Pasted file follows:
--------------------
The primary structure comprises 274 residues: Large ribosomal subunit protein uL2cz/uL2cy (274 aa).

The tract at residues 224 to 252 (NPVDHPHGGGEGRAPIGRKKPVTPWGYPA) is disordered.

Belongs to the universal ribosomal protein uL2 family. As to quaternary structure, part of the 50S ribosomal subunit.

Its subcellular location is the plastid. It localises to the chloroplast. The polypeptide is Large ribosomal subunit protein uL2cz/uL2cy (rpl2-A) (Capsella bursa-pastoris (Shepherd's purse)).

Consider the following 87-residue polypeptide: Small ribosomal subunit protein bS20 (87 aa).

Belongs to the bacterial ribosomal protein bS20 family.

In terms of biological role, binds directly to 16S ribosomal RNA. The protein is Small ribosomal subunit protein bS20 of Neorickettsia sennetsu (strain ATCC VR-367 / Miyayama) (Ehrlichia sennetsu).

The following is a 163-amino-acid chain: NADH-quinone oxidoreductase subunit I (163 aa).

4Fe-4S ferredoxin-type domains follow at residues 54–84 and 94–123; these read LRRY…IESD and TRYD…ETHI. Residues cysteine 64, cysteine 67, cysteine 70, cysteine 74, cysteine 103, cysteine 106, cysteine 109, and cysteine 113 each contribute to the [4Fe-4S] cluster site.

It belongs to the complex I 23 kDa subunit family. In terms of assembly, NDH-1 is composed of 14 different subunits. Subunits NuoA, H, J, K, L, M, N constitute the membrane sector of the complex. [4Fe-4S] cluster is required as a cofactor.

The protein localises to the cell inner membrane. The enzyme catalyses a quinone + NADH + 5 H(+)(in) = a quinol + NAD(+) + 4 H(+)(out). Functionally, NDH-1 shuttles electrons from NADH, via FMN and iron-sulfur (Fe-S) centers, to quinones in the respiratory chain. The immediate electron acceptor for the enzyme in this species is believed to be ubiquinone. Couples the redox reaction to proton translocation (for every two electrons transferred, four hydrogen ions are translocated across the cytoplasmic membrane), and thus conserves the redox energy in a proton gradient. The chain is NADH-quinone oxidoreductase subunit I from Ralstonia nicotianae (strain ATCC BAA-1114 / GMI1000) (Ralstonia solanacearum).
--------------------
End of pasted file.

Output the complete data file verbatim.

The primary structure comprises 274 residues: Large ribosomal subunit protein uL2cz/uL2cy (274 aa).

The tract at residues 224 to 252 (NPVDHPHGGGEGRAPIGRKKPVTPWGYPA) is disordered.

Belongs to the universal ribosomal protein uL2 family. As to quaternary structure, part of the 50S ribosomal subunit.

Its subcellular location is the plastid. It localises to the chloroplast. The polypeptide is Large ribosomal subunit protein uL2cz/uL2cy (rpl2-A) (Capsella bursa-pastoris (Shepherd's purse)).

Consider the following 87-residue polypeptide: Small ribosomal subunit protein bS20 (87 aa).

Belongs to the bacterial ribosomal protein bS20 family.

In terms of biological role, binds directly to 16S ribosomal RNA. The protein is Small ribosomal subunit protein bS20 of Neorickettsia sennetsu (strain ATCC VR-367 / Miyayama) (Ehrlichia sennetsu).

The following is a 163-amino-acid chain: NADH-quinone oxidoreductase subunit I (163 aa).

4Fe-4S ferredoxin-type domains follow at residues 54–84 and 94–123; these read LRRY…IESD and TRYD…ETHI. Residues cysteine 64, cysteine 67, cysteine 70, cysteine 74, cysteine 103, cysteine 106, cysteine 109, and cysteine 113 each contribute to the [4Fe-4S] cluster site.

It belongs to the complex I 23 kDa subunit family. In terms of assembly, NDH-1 is composed of 14 different subunits. Subunits NuoA, H, J, K, L, M, N constitute the membrane sector of the complex. [4Fe-4S] cluster is required as a cofactor.

The protein localises to the cell inner membrane. The enzyme catalyses a quinone + NADH + 5 H(+)(in) = a quinol + NAD(+) + 4 H(+)(out). Functionally, NDH-1 shuttles electrons from NADH, via FMN and iron-sulfur (Fe-S) centers, to quinones in the respiratory chain. The immediate electron acceptor for the enzyme in this species is believed to be ubiquinone. Couples the redox reaction to proton translocation (for every two electrons transferred, four hydrogen ions are translocated across the cytoplasmic membrane), and thus conserves the redox energy in a proton gradient. The chain is NADH-quinone oxidoreductase subunit I from Ralstonia nicotianae (strain ATCC BAA-1114 / GMI1000) (Ralstonia solanacearum).